NU Online News Service, May 11, 12:10 p.m. EDT
A page-one New York Times article this week slammed state captive insurance laws, stating that they allow companies to “conduct Bermuda-style financial wizardry” in the U.S., but the Times company, it turns out, has its own captive domiciled in New York.
Captive insurance is a regulated form of self-insurance that has been in use since the 1960s.
The Times’ captive, named Midtown Insurance Co., is listed as a consolidated subsidiary of The New York Times Co. in its 10-Q filing for the U.S. Securities and Exchange Commission, filed Nov. 8, 2007 for the period ending Nov. 30, 2007.
A New York State Insurance Department (NYSID) spokesperson confirmed that the Midtown Insurance Co. captive is still viable.
According to an examination report on the captive by the NYSID, signed by former New York Insurance Superintendent Eric Dinallo on Jan. 29, 2009, the captive was managed by Marsh Management Services as of July 1, 2003. It was incorporated as a pure captive on May 15, 2003.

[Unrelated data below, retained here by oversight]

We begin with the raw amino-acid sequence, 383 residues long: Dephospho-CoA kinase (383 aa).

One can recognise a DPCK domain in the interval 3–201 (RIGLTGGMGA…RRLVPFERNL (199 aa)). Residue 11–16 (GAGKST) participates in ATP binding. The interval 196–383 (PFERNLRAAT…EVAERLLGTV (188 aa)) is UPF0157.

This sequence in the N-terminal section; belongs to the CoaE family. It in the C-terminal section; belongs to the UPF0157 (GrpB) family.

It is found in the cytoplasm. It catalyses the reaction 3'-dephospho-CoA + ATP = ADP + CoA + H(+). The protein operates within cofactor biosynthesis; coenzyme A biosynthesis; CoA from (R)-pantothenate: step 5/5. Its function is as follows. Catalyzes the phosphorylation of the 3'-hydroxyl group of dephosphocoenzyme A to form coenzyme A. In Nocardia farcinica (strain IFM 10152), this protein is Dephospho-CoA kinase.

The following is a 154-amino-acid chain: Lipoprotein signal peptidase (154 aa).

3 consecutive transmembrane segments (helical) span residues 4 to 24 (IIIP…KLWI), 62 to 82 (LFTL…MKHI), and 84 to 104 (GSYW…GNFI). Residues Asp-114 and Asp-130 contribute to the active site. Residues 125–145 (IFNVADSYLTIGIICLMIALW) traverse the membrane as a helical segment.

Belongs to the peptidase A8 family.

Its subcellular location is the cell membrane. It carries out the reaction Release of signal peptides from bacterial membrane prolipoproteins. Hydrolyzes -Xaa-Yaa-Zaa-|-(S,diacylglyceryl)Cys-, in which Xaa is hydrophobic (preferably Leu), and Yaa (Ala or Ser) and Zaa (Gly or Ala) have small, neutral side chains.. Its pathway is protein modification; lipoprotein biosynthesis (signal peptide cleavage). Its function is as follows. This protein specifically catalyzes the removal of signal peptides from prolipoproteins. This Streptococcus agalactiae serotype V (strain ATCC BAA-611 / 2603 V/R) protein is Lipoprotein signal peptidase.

The document says that for the period ended Dec. 31, 2007, the company’s insurance coverage consisted of fleet and multimedia, Terrorism Risk and Insurance Act (TRIA) coverage, property, weather, excess umbrella liability and inland marine.
The captive owned by the Times is domiciled in New York, which unlike Vermont, does not publicize information about parent companies of captives, according to a captive manager. The Times also did not include details about its captive in its SEC statements.
The New York Times did not respond to inquiries from NU Online News Service.